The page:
4. An apparatus in accordance with claim 1 wherein the ultrasonic transducer and the applicator are arranged adjacently in a distal region of a catheter.
5. An apparatus in accordance with claim 4 wherein the transducer and the applicator are oriented in such a manner that an output direction for energy agrees with a direction from which the transducer receives echo signals for the thickness measurement.
6. An apparatus in accordance with claim 4 wherein the ultrasonic transducer and the applicator are integrated in a common element.
7. An apparatus in accordance with claim 4 wherein the transducer and the applicator are arranged laterally on the catheter.
8. An apparatus in accordance with claim 4 wherein the transducer and the applicator are arranged at a distal tip of the catheter.
9. An apparatus in accordance with claim 4 wherein at least one of a plurality of ultrasonic transducers and a plurality of applicators are provided in a distal region of the catheter.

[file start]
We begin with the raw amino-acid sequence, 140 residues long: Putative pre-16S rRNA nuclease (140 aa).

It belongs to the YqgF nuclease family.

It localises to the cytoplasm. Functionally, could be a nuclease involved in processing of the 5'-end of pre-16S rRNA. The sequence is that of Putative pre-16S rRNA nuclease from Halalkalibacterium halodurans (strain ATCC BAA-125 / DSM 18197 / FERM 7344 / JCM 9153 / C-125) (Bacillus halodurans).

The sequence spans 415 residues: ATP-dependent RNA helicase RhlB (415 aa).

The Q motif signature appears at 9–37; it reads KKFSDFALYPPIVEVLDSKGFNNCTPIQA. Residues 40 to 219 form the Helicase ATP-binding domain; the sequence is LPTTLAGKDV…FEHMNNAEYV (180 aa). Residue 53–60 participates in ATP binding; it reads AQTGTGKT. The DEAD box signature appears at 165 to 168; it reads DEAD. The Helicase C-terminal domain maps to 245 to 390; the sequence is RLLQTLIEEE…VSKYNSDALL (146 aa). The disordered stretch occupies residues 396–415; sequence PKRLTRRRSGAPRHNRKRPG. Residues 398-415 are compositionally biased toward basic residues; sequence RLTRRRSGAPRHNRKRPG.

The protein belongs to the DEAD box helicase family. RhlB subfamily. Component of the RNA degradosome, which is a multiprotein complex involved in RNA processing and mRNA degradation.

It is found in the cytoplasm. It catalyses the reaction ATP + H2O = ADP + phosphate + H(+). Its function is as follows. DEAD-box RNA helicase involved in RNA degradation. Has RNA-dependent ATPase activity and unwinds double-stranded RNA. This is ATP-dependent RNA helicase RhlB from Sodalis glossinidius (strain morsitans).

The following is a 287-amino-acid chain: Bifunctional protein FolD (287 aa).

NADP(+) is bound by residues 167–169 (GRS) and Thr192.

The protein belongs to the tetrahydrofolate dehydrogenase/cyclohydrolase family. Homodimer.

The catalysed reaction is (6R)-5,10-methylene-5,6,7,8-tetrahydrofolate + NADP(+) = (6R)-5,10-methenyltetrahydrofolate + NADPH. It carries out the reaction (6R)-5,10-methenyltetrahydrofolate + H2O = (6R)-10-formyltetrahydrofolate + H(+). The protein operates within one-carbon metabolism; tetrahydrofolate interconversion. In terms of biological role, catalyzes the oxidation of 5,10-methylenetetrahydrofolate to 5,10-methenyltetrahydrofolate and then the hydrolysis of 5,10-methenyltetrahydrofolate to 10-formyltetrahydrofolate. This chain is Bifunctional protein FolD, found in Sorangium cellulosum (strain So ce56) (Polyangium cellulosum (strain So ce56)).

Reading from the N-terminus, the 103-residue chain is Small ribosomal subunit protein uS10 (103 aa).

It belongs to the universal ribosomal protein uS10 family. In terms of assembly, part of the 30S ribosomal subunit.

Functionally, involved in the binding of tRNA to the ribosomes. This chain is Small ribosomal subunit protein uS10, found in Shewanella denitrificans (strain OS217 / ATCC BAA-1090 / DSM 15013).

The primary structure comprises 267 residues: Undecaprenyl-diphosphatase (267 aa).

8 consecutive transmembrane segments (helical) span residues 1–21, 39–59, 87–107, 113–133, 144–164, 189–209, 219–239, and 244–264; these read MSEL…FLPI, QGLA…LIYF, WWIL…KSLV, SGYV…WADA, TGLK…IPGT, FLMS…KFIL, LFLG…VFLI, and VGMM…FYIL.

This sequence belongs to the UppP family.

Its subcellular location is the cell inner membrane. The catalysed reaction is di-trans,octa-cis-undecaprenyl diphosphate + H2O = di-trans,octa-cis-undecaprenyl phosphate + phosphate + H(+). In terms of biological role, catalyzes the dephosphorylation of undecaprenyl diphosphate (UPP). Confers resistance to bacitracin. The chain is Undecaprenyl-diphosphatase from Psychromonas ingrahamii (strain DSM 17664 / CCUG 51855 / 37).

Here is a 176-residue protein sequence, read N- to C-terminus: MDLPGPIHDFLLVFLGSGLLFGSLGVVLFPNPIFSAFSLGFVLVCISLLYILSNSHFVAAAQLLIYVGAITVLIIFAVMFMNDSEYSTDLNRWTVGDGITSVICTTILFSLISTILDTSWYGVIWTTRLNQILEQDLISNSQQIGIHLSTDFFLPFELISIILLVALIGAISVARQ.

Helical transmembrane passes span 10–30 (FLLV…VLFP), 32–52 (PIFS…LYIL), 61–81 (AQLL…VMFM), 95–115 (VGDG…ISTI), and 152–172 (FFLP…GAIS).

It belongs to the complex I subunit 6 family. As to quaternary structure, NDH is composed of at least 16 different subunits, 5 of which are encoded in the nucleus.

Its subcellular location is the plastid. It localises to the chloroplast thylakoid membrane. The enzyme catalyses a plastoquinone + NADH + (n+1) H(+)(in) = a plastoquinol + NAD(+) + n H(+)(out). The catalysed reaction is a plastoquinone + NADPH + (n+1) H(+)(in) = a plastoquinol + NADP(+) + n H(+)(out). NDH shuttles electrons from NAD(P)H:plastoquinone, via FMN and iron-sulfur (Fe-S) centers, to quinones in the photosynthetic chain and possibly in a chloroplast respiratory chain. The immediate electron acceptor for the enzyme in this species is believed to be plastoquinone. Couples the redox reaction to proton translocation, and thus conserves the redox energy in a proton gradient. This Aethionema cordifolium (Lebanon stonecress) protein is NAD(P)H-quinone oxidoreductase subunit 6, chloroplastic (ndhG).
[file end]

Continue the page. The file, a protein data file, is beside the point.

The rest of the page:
10. An apparatus for a cardiological therapy, the apparatus comprising:
an ultrasonic transducer for endocardial energy output and for measuring an echocardiographic thickness of a myocardium;
an applicator arranged at the transducer for endocardial energy output;
control means for metering the energy output with the applicator in a manner based upon the measured echocardiographic thickness; and
wherein a heart pacemaker is connected to the apparatus while enforcing a constant periodicity of the heart movement as a result of a periodic stimulation, with a time point of the thickness measurement being controllable by a signal of the heart pacemaker.
11. An apparatus in accordance with claim 10 wherein the ultrasonic transducer and the applicator are arranged adjacently in a distal region of a catheter.
12. An apparatus in accordance with claim 11 wherein the transducer and the applicator are oriented in such a manner that an output direction for energy agrees with a direction from which the transducer receives echo signals for the thickness measurement.
13. An apparatus in accordance with claim 11 wherein the ultrasonic transducer and the applicator are integrated in a common element.
14. An apparatus in accordance with claim 11 wherein the transducer and the applicator are arranged laterally on the catheter.
15. An apparatus in accordance with claim 11 wherein the transducer and the applicator are arranged at a distal tip of the catheter.